Monday, 6 January 2014

Maths in Sport - Caroline Buchanan

An interview with... Caroline Buchanan

Caroline Buchanan is a world champion in BMX (2013) and Mountain Biking (2008, 2009 and 2012). She has been Australian BMX champion 11 times and Australian Sportsperson of the Year in 2013. She is also from Canberra, which is a pretty nice place to live...

Caroline took some time out of her training schedule to answer the 10 questions below. 


The questions and answers:

Describe what maths lessons were like for you at school. 
Actually I was better at maths than english and so I enjoyed it more. I must admit I did struggle with maths later on in high school as maths was the only subject that was not easy to catch up with after I had been away travelling.

When you left school, did you expect to be using any of the maths that you were taught ever again?
Only in a direct sense, like buying something in bulk cheaper than buying individual packets!

How good do you need to be at mental arithmetic to do calculations in your head as you train for and participate in a race?
It’s not really a matter for me to be consciously doing that at a race but in training it is something I do automatically now. Whilst I may not have been very good at specific questions in maths I definitely understand what affects my bike and my racing! With time I have been able to feel the speed coming into a jump and judge off feel if I have enough speed to clear the jump.

How aware are you of angles in your technique – angle of a slope, angle of body on the bike, angle of a corner etc?
Definitely angles come into our from especially with the gate start the angle of our back, foot position, angle and position of crank height when applying force to get maximal power generated. The angle that we enter the corners to have maximum exit speed as well as the points on the jumps that we need to hit and redirect our force to get over the jumps as fast as possible and most bio mechanically and aerodynamically efficient.

When you are racing, how much is “mathematical thinking and calculating” and how much is “go as fast as you can”?
During races it is mostly on auto pilot going as fast as possible, however there is a lot of visualisation and mathematical thinking of cornering angles, landing perfectly on the back of jumps to gain maximum speed and “if this…. then that” scenarios which in a lot of cases is maths I guess and problem solving.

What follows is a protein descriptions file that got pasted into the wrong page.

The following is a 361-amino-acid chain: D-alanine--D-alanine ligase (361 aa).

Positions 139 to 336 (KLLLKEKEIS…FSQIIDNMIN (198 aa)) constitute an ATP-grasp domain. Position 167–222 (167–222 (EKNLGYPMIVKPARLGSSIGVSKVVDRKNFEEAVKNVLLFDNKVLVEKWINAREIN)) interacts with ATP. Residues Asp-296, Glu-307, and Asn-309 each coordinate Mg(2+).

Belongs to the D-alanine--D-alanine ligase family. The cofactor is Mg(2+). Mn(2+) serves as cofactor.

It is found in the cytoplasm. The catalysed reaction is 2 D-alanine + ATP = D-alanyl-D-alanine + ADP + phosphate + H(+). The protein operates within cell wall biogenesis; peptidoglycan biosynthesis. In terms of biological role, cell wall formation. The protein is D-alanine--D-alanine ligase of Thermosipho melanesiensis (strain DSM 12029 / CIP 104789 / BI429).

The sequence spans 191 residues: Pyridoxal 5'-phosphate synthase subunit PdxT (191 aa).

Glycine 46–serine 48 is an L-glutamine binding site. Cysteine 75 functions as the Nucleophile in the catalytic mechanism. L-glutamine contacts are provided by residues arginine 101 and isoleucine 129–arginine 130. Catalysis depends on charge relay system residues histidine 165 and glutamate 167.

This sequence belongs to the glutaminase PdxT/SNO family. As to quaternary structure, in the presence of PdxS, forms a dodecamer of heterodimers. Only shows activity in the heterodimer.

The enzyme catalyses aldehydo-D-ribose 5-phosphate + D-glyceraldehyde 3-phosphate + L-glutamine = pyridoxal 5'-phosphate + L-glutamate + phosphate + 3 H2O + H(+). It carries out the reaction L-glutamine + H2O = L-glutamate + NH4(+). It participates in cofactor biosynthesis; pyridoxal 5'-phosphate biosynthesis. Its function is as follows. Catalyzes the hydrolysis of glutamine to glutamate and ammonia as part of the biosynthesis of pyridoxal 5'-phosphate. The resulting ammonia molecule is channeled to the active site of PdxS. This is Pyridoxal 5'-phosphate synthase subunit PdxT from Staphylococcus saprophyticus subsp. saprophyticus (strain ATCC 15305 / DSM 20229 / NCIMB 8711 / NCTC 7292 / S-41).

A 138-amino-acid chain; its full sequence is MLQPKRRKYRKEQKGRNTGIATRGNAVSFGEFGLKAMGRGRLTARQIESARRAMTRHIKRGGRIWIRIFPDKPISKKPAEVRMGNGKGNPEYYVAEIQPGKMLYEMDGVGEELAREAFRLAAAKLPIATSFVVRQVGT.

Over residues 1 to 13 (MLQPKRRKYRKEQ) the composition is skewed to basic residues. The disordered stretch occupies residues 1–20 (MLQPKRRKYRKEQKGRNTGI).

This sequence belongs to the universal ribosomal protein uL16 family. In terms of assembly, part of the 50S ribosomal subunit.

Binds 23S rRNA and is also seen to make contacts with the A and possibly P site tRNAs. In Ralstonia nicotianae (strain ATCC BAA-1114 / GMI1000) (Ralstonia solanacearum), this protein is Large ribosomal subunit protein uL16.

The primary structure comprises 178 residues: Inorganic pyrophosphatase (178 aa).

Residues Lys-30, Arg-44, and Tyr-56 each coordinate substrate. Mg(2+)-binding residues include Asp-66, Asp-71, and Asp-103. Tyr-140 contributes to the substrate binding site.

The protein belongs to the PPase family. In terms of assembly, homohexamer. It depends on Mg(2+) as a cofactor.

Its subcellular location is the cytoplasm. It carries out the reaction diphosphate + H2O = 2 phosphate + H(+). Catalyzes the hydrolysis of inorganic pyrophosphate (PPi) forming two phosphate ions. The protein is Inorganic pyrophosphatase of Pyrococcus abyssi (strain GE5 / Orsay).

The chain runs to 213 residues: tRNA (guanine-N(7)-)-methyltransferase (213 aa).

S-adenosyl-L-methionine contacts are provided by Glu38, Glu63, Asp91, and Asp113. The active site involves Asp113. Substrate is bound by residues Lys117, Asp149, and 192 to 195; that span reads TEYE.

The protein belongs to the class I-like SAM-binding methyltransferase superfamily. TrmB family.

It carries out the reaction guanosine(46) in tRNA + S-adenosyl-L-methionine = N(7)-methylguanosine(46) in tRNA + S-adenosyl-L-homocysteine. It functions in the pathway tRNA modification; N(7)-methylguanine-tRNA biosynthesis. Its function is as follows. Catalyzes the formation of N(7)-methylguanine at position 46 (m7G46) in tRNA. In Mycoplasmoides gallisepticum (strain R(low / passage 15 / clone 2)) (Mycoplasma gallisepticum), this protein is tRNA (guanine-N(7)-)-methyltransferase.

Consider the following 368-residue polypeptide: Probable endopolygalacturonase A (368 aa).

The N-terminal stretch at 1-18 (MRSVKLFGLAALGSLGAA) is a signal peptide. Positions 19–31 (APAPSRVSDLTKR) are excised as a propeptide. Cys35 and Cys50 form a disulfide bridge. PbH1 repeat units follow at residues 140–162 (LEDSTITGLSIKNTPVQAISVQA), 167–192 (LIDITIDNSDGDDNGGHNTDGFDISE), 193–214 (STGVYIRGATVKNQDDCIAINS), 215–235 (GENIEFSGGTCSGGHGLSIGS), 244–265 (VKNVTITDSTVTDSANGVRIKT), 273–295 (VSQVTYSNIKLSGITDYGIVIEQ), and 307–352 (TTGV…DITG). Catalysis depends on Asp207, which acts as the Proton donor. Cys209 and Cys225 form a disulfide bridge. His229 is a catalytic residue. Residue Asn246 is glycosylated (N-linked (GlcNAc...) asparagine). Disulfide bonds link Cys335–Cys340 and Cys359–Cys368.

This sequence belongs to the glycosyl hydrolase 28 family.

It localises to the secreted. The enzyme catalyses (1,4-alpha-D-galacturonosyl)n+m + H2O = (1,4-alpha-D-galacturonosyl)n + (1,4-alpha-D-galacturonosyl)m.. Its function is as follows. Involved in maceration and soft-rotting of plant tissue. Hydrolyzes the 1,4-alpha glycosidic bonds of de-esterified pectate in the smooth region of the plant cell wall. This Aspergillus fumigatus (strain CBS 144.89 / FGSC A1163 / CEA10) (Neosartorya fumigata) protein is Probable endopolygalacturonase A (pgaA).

Is estimation good enough or do you rely on accurate measurement of distances and times?
In BMX, estimation is never good enough, we do special timing sessions with lights to the .001 of a second. Reaction time, timing and precision is key.

Do you keep an eye on the times of other competitors as you prepare for a race in competitions?
For time trials yes, in race competitions not really as every race is so variable interacting with seven other riders. We used to have to be aware of race times as the fastest qualifier got the first gate pick in following race/s but that is changing now with random gate draws being used more.

Have your coaches ever used maths and physics to explain your technique?
Not in a school teacher kind of way, using specific terms, but the inference is there, pumping to increase speed, manualling in certain ways will increase speed and in other circumstances it will decrease it. Thinking about it now, yes, it is something used in the sport a lot. My mum often says I am talking to the ‘lowest common denominator’ when trying to explain some things to her!

Do you look at statistics much to analyse your training and races?
Absolutely, all the time. You need figures to have a benchmark and to have goals to train towards. Some things that we look at is my power to weight ratio and monitor that, my max power, relative power, acceletation, velocity, revolutions per minute and speed etc. I am glad that I finished my schooling thats for sure.

Do you have any other insights to offer into how you use mathematics in your sport?
Probably gearing is the main set of equations important to the sport of BMX and least understood by many riders. There is a chain ring at the front with a number of teeth on it, and a sprocket at the back wheel also with teeth on it. The combination of these numbers in conjunction with tyre type affects the circumference of the wheel which gives a gear ratio. Changing say a chain ring by one tooth can make peddling harder or easier for certain tracks and will affect how far the bike will travel for each crank revolution.

I change gear ratios depending on the steepness of a start hill, how strong I am feeling and by the type of jumps on the track. After almost twenty years of riding this is almost a subconscious decision but we do work out the benefits of say a 1cm gain in travel with every crank revolution on a track especially when the first straight of racing is absolutely critical and when there may be few passing opportunities on the rest of the track.

That’s pretty mind bending stuff – let’s just say my favourite numbers are 1 (first) and 68 (my racing number) !

Thanks Caroline for being a part of the "Maths in Sport" project at Authentic Inquiry Maths!

Good luck for 2014!

Website -
Twitter - @CBuchanan68
Facebook - CBuchanan68


  1. What a CHAMPION! So generous with her answers. I'm a huge fan. Great questions too, buddy! This project is really kicking into a higher gear ratio with a great travel per crank rotation.

  2. Caroline Buchanan certainly IS a champion. It has been my privilege to have her participate in this project.


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